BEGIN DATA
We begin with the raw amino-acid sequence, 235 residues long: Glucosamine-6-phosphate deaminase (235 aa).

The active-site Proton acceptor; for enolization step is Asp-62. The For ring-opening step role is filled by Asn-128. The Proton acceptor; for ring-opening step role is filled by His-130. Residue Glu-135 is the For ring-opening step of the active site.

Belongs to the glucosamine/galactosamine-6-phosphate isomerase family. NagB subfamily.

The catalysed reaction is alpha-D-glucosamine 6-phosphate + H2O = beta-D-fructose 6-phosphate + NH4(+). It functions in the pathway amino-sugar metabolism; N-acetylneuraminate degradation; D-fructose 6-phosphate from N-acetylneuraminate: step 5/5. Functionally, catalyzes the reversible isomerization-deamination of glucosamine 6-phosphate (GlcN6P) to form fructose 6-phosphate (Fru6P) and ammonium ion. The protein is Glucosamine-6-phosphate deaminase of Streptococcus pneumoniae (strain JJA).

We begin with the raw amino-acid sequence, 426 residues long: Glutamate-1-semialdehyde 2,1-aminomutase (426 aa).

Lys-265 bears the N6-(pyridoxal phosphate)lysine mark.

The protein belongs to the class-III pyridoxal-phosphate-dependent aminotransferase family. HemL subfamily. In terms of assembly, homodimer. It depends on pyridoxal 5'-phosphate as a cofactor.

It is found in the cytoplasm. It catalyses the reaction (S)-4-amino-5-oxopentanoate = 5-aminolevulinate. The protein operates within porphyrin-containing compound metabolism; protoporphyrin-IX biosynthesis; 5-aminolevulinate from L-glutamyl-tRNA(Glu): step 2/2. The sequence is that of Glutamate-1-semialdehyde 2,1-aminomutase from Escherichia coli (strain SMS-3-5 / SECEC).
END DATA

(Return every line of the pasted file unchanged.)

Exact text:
We begin with the raw amino-acid sequence, 235 residues long: Glucosamine-6-phosphate deaminase (235 aa).

The active-site Proton acceptor; for enolization step is Asp-62. The For ring-opening step role is filled by Asn-128. The Proton acceptor; for ring-opening step role is filled by His-130. Residue Glu-135 is the For ring-opening step of the active site.

Belongs to the glucosamine/galactosamine-6-phosphate isomerase family. NagB subfamily.

The catalysed reaction is alpha-D-glucosamine 6-phosphate + H2O = beta-D-fructose 6-phosphate + NH4(+). It functions in the pathway amino-sugar metabolism; N-acetylneuraminate degradation; D-fructose 6-phosphate from N-acetylneuraminate: step 5/5. Functionally, catalyzes the reversible isomerization-deamination of glucosamine 6-phosphate (GlcN6P) to form fructose 6-phosphate (Fru6P) and ammonium ion. The protein is Glucosamine-6-phosphate deaminase of Streptococcus pneumoniae (strain JJA).

We begin with the raw amino-acid sequence, 426 residues long: Glutamate-1-semialdehyde 2,1-aminomutase (426 aa).

Lys-265 bears the N6-(pyridoxal phosphate)lysine mark.

The protein belongs to the class-III pyridoxal-phosphate-dependent aminotransferase family. HemL subfamily. In terms of assembly, homodimer. It depends on pyridoxal 5'-phosphate as a cofactor.

It is found in the cytoplasm. It catalyses the reaction (S)-4-amino-5-oxopentanoate = 5-aminolevulinate. The protein operates within porphyrin-containing compound metabolism; protoporphyrin-IX biosynthesis; 5-aminolevulinate from L-glutamyl-tRNA(Glu): step 2/2. The sequence is that of Glutamate-1-semialdehyde 2,1-aminomutase from Escherichia coli (strain SMS-3-5 / SECEC).